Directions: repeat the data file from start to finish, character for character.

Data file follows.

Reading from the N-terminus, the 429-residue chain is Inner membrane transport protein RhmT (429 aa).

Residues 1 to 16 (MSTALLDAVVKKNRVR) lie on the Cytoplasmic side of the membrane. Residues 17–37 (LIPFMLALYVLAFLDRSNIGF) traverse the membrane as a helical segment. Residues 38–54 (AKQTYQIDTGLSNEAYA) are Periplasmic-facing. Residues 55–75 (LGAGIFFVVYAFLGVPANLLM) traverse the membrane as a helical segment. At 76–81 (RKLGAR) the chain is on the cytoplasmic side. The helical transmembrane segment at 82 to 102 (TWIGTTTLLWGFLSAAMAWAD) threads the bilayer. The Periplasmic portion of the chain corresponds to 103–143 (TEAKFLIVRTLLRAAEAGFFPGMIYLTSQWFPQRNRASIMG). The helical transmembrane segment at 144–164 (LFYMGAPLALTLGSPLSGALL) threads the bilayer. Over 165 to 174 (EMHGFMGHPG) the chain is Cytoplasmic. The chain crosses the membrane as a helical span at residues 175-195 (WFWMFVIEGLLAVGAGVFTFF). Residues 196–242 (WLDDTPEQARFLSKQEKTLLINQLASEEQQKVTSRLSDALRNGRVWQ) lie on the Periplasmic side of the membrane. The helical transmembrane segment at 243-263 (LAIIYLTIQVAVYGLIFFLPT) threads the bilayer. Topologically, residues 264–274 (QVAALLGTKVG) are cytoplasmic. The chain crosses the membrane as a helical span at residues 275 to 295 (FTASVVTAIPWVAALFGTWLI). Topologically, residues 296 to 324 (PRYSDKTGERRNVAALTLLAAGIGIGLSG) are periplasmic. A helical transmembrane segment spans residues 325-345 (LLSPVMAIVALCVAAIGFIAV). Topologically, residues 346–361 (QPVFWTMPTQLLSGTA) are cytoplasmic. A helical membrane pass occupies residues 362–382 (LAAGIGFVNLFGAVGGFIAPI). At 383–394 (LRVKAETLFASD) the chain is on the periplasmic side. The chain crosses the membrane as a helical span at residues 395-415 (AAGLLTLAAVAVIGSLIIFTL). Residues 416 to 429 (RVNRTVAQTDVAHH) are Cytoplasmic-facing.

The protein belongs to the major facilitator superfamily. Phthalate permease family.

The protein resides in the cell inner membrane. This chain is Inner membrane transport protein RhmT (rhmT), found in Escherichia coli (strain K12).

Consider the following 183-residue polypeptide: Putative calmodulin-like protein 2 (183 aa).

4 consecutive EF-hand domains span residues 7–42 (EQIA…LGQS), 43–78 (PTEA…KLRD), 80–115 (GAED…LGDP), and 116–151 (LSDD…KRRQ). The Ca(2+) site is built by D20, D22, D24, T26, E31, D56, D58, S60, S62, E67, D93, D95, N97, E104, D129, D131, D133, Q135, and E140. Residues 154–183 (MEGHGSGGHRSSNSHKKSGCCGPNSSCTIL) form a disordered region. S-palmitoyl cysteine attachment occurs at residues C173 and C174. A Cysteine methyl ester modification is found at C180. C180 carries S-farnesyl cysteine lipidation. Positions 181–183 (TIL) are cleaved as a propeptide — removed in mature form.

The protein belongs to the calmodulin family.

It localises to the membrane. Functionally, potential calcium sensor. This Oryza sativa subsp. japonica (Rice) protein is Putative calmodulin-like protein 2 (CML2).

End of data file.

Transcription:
Reading from the N-terminus, the 429-residue chain is Inner membrane transport protein RhmT (429 aa).

Residues 1 to 16 (MSTALLDAVVKKNRVR) lie on the Cytoplasmic side of the membrane. Residues 17–37 (LIPFMLALYVLAFLDRSNIGF) traverse the membrane as a helical segment. Residues 38–54 (AKQTYQIDTGLSNEAYA) are Periplasmic-facing. Residues 55–75 (LGAGIFFVVYAFLGVPANLLM) traverse the membrane as a helical segment. At 76–81 (RKLGAR) the chain is on the cytoplasmic side. The helical transmembrane segment at 82 to 102 (TWIGTTTLLWGFLSAAMAWAD) threads the bilayer. The Periplasmic portion of the chain corresponds to 103–143 (TEAKFLIVRTLLRAAEAGFFPGMIYLTSQWFPQRNRASIMG). The helical transmembrane segment at 144–164 (LFYMGAPLALTLGSPLSGALL) threads the bilayer. Over 165 to 174 (EMHGFMGHPG) the chain is Cytoplasmic. The chain crosses the membrane as a helical span at residues 175-195 (WFWMFVIEGLLAVGAGVFTFF). Residues 196–242 (WLDDTPEQARFLSKQEKTLLINQLASEEQQKVTSRLSDALRNGRVWQ) lie on the Periplasmic side of the membrane. The helical transmembrane segment at 243-263 (LAIIYLTIQVAVYGLIFFLPT) threads the bilayer. Topologically, residues 264–274 (QVAALLGTKVG) are cytoplasmic. The chain crosses the membrane as a helical span at residues 275 to 295 (FTASVVTAIPWVAALFGTWLI). Topologically, residues 296 to 324 (PRYSDKTGERRNVAALTLLAAGIGIGLSG) are periplasmic. A helical transmembrane segment spans residues 325-345 (LLSPVMAIVALCVAAIGFIAV). Topologically, residues 346–361 (QPVFWTMPTQLLSGTA) are cytoplasmic. A helical membrane pass occupies residues 362–382 (LAAGIGFVNLFGAVGGFIAPI). At 383–394 (LRVKAETLFASD) the chain is on the periplasmic side. The chain crosses the membrane as a helical span at residues 395-415 (AAGLLTLAAVAVIGSLIIFTL). Residues 416 to 429 (RVNRTVAQTDVAHH) are Cytoplasmic-facing.

The protein belongs to the major facilitator superfamily. Phthalate permease family.

The protein resides in the cell inner membrane. This chain is Inner membrane transport protein RhmT (rhmT), found in Escherichia coli (strain K12).

Consider the following 183-residue polypeptide: Putative calmodulin-like protein 2 (183 aa).

4 consecutive EF-hand domains span residues 7–42 (EQIA…LGQS), 43–78 (PTEA…KLRD), 80–115 (GAED…LGDP), and 116–151 (LSDD…KRRQ). The Ca(2+) site is built by D20, D22, D24, T26, E31, D56, D58, S60, S62, E67, D93, D95, N97, E104, D129, D131, D133, Q135, and E140. Residues 154–183 (MEGHGSGGHRSSNSHKKSGCCGPNSSCTIL) form a disordered region. S-palmitoyl cysteine attachment occurs at residues C173 and C174. A Cysteine methyl ester modification is found at C180. C180 carries S-farnesyl cysteine lipidation. Positions 181–183 (TIL) are cleaved as a propeptide — removed in mature form.

The protein belongs to the calmodulin family.

It localises to the membrane. Functionally, potential calcium sensor. This Oryza sativa subsp. japonica (Rice) protein is Putative calmodulin-like protein 2 (CML2).